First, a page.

On TikTok, an aesthetic called “coastal grandmother” has blown up over the summer.
Inspired by Diane Keaton, it features white clothing, big salads, outdoor meals, and hydrangeas.
I grew up with the real-life version of the trend; here’s what TikTok got right and wrong about it.
The “coastal grandmother” trend has taken over TikTok this summer.
Back in March, a TikToker who goes by the name Lex Nicoleta posted a video saying she’d coined the term “coastal grandmother” to describe an emerging aesthetic, and explained what it means.
“You don’t have to be a grandmother to be a coastal grandmother, it’s for anyone and everyone,” she said, listing some of the inspiration for the trend as Nancy Meyers movies, Diane Keaton, Ina Garten, recipes and cooking, and “coastal vibes.”
Her video has been viewed 2.4 million times — a modest number by viral TikTok standards — but the trend itself has blown up over the summer, with the #coastalgrandmother hashtag receiving over 185 million views.
Videos showcasing the aesthetic feature bright, airy interiors, beach vacations, classic outfits in neutral color palettes, and family-style al fresco meals of Mediterranean-inspired dishes.
I’ve been immersed in the real coastal grandmother lifestyle my whole life.
I grew up in the culture described in these videos — my lineage of coastal grandmothers goes back to colonial times. My great-grandmother loved to share that our family arrived in Massachusetts from England in 1652.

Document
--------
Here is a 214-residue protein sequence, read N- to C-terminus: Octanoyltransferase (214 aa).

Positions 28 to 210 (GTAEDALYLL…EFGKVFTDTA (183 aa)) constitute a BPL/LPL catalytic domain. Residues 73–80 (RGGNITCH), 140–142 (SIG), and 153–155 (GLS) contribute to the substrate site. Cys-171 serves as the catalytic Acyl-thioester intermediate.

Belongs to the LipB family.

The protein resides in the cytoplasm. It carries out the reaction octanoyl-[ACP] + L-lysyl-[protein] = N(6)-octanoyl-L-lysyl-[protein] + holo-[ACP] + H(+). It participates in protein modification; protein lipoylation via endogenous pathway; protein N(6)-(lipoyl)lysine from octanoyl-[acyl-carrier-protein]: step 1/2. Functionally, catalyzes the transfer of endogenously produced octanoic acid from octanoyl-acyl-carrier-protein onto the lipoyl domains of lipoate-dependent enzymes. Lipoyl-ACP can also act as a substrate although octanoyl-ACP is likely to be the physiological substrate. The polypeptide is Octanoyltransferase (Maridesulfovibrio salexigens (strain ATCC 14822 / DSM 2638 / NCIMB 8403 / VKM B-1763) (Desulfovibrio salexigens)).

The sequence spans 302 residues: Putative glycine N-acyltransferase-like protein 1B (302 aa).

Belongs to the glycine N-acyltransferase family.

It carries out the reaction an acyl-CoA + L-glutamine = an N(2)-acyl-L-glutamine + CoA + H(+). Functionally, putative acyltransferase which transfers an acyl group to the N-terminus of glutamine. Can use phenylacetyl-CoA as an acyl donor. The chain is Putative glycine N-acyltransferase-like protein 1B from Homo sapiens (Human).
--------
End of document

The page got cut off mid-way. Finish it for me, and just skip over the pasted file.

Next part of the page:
Every generation since then has lived by the New England coast.
Looking at the viral TikTok videos, I see a glamorized version of ocean life.
The videos glorify an affluent lifestyle that is commonly associated with seaside communities. But real coastal culture, in my opinion, is not about money — it’s about experiences: combing the beach for shells, feeling the rush of big waves, breathing the salty air, watching the sunrise with the fishermen, and eating the freshest catch at sunset.
I have experienced coastal life from the Rhode Island shoreline, and the TikTok videos definitely don’t get everything right.
There’s more to coastal grandmother fashion than TikTok realizes.
The coastal grandmother aesthetic on TikTok focuses heavily on white or cream clothing, which definitely reflects the way my family and I have always dressed in the summer.
Conventional wisdom is that the colors repel sunlight and catch the breeze, keeping you comfortable all day from the sand dunes to the salt ponds. Although scientists are divided as to whether it actually works, it’s certainly part of the look I grew up with.
Somethink the trending videos don’t mention is that it’s also very common to see coastal residents wearing shirts and hats displaying the name of our community in big, bold letters. You can score bonus points for wearing vintage yacht club clothing, which shows that you’ve been hanging around the water for a long time.
In reality, the aesthetic is more varied than TikTok would suggest. In the fall, winter, and spring, coastal grandmothers add color to their wardrobe — I like to keep my nautical look with blue, gray, and red clothing, gold accents, and patterns with ropes, stripes, or waves. For the coldest months, we wear fisherman sweaters, cozy socks, and a warm wool coat.
The emphasis on gardening and flowers is spot on.